I found this quote online today: Truth is so obscure in these times, and falsehood so established, that, unless we love the truth, we cannot know it.
Does this sound like an accurate observation of the current day? I think, yes. But it might surprise you to know that this quote is credited to Blaise Pascal.
He lived in France in the early 1600’s. Not much has changed, has it?
Pascal lived during a time of religious upheaval, right in the middle of the Protestant Reformation. A brief search on his life indicates he was raised as a Roman Catholic, but “later became a devout and committed Christian, always conscious of his sinful nature and of his need for the grace of our Lord Jesus Christ. Raised in the heyday of the enlightenment, French mathematician and physicist, Blaise Pascal was dramatically converted to Christ and became an effective Christian Apologist and accomplished scientist.”1
What made the difference in Pascal’s life?
He found the truth.
Rather, the Truth found him!
Obscuring the truth is the enemy’s most powerful weapon. Mind you, it doesn’t bother him if you have a little truth. Just enough to satisfy the God-given desire in men and women who are created in the image of God and are seeking something or someone to worship. But, oh the dismay in the corridors of his domain, if all the truth be told…because once we see truth, and respond, then he has lost.
The truth is we were created to worship our Creator, and Jesus came to make this possible.
The truth is that Jesus not only tells us the truth, He IS the truth.
The truth is only sincere and honest worship of God will satisfy the human soul.
Jeremiah was another man who lived in a time where truth was obscured by the culture that surrounded him.
Jeremiah 9:3 describes it this way:
“They bend their tongue like their bow; lies and not truth prevail in the land; for they proceed from evil to evil, and they do not know Me,” declares the LORD.
Once the truth about God is suppressed, the truth about everything else in life is obscured. (Why else would we be having discussions about whether or not it’s okay to kill a baby in its mother’s womb?)
Have you noticed that our enemy’s strategy is not to declare outright that the Bible is not true? Instead, the message is that while it might be true for me, it’s not necessarily true for you. That we can believe anything we want and consider it “our truth.” (Shaking my head, here.) That’s not even logical, but for some reason, with all our increased knowledge and skill and wisdom, we accept such a foolish statement.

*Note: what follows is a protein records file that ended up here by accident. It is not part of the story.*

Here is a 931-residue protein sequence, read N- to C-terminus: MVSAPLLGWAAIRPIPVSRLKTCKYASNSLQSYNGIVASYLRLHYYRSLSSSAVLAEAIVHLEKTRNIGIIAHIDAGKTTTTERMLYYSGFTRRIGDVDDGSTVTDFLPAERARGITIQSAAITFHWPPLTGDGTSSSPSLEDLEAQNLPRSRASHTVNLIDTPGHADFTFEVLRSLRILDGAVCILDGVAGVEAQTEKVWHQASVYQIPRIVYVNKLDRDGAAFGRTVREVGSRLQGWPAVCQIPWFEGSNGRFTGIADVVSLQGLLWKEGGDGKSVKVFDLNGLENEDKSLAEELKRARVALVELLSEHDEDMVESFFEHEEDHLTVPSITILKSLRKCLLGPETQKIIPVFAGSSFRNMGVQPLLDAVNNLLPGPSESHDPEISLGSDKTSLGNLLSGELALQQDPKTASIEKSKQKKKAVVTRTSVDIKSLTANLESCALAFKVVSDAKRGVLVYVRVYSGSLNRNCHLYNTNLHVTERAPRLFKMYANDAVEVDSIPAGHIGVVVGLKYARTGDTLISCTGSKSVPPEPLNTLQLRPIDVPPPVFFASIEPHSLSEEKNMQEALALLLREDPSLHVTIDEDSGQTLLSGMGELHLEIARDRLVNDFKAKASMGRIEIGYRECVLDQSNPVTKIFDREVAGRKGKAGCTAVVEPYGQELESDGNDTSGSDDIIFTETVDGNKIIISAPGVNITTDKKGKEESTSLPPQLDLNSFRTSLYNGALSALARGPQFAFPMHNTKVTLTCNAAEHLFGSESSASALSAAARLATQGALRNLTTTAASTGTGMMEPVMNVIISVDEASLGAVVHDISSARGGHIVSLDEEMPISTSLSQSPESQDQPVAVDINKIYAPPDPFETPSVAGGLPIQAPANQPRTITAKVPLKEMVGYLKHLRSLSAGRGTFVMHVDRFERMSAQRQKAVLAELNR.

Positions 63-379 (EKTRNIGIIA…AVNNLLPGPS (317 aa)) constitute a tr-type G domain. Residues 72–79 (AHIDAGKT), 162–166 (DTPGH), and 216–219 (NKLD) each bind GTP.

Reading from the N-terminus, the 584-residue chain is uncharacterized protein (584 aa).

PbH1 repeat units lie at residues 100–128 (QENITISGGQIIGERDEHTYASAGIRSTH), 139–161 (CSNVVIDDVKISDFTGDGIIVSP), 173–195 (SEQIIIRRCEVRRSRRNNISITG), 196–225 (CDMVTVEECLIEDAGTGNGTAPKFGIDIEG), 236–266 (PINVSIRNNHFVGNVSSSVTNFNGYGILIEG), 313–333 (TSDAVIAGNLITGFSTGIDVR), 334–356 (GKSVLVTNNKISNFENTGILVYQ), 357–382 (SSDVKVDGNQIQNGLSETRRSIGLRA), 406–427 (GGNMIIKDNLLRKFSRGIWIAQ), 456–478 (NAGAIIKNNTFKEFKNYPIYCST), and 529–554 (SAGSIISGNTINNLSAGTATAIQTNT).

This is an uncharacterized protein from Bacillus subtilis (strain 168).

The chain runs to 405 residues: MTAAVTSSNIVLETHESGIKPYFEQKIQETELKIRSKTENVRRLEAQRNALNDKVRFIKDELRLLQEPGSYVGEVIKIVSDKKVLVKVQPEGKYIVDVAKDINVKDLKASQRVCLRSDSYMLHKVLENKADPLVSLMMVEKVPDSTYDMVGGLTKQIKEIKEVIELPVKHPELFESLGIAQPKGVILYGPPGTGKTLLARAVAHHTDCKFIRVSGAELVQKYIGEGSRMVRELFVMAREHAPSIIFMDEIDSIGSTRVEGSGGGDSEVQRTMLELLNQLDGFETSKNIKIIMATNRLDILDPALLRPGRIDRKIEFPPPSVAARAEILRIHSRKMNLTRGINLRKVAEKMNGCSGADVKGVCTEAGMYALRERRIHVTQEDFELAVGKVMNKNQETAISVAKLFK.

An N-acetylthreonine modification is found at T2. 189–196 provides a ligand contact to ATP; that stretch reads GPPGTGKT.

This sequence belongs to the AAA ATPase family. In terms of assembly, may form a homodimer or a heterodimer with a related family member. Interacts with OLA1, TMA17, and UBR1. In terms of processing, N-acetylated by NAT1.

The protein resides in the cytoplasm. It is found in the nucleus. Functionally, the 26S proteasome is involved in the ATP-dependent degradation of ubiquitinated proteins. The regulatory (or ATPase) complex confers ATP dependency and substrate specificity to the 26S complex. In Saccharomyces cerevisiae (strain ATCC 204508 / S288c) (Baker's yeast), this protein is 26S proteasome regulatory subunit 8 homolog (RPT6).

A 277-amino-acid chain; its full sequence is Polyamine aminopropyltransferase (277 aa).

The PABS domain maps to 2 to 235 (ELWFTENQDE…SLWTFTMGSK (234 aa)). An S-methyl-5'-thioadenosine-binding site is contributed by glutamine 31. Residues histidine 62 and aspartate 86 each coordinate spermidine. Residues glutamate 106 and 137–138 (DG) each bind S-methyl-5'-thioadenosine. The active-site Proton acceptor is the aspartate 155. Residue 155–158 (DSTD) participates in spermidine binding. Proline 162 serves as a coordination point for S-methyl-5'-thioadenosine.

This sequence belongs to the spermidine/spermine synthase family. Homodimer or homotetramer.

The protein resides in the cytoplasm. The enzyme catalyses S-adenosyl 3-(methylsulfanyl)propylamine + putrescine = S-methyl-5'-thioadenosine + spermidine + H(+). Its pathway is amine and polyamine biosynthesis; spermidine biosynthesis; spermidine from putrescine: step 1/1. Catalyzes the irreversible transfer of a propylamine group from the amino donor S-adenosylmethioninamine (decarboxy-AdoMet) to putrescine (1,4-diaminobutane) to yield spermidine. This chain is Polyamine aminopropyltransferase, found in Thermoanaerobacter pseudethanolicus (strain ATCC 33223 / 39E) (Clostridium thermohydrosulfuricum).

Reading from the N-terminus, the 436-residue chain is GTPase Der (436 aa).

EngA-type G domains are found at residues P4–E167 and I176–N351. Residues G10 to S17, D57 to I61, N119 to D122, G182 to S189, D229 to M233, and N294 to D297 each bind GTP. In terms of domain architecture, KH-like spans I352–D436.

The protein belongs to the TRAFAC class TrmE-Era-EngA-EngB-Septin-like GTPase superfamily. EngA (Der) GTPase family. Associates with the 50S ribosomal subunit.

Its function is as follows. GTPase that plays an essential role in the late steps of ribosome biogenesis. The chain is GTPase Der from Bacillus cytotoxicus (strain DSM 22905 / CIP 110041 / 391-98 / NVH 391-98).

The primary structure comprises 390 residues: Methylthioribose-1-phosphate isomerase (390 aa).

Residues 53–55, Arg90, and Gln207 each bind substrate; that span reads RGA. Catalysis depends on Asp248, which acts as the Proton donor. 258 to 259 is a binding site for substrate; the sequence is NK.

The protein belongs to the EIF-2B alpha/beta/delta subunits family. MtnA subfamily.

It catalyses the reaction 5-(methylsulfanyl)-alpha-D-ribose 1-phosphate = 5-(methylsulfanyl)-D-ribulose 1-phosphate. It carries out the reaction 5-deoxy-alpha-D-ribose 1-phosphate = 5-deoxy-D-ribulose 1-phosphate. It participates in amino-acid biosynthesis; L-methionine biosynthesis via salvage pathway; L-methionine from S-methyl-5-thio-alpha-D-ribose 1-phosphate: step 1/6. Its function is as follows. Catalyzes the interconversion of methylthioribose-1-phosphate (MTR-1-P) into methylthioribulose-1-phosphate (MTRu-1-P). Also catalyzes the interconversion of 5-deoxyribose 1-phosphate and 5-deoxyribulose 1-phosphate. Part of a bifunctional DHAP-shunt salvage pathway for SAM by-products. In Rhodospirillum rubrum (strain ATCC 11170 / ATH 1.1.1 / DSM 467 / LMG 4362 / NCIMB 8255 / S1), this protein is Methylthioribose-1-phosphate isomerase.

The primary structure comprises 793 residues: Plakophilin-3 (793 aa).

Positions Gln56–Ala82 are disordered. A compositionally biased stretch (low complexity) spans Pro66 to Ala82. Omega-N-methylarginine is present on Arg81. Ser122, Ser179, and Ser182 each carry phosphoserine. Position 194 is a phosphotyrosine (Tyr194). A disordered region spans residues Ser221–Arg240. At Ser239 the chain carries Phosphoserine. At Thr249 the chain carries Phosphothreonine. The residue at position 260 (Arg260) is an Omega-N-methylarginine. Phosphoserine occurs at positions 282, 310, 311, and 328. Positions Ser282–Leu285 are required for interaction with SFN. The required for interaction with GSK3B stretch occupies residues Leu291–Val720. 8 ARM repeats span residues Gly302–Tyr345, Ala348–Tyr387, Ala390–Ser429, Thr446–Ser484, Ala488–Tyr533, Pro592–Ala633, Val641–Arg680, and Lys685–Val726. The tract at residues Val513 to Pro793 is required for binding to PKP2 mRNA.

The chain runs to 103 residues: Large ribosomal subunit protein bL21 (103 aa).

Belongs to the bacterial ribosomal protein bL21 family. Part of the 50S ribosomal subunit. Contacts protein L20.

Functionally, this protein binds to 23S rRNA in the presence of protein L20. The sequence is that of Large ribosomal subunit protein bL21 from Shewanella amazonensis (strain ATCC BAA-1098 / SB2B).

Two diverse and opposite statements cannot both be true.
Either Jesus is the Son of God, or He is not.
We can’t have it both ways. He can’t just be “my” God. Either He’s a fake, or He’s truth.
And whether I believe it or not makes not one iota of difference to the fact. It’s either true or not true.
Here’s another quote from Pascal to ponder:
In faith there is enough light for those who want to believe and enough shadows to blind those who don’t.
There are people who live right around us who only see the shadows. Like a game of “sleight of hand,” our enemy keeps them distracted. He whispers lies, telling them that they are a good person, that they can control their own lives, that if they just try harder, meet the right people, go to the right schools, get the right job, that their lives will be fulfilling and satisfying. He puts up the smoke screen of deception, pointing out the faults and failures of those who claim to be Christians. He provides temporary pleasures that satisfy what the flesh desires, so that the real issue, the spiritual bankruptcy that all men must face, is obscured. And when they do realize that they need something or someone bigger to handle things, he substitutes false religion and self-worship, encouraging them to look within for the light to find their way.
Oh, how we need to tell them the truth!
Oh, how thankful I am that someone told me.
But thanks be to God, who always leads us in triumph in Christ, and manifests through us the sweet aroma of the knowledge of Him in every place. (2 Corinthians 2:14)
And even if our gospel is veiled, it is veiled to those who are perishing, in whose case the god of this world has blinded the minds of the unbelieving so that they might not see the light of the gospel of the glory of Christ, who is the image of God. (2 Corinthians 4:6)
The Lord’s bond-servant must not be quarrelsome, but be kind to all, able to teach, patient when wronged, with gentleness correcting those who are in opposition, if perhaps God may grant them repentance leading to the knowledge of the truth, and they may come to their senses and escape from the snare of the devil, having been held captive by him to do his will. (2 Timothy 2:24-26)
What do you believe is true?
Who will you tell today?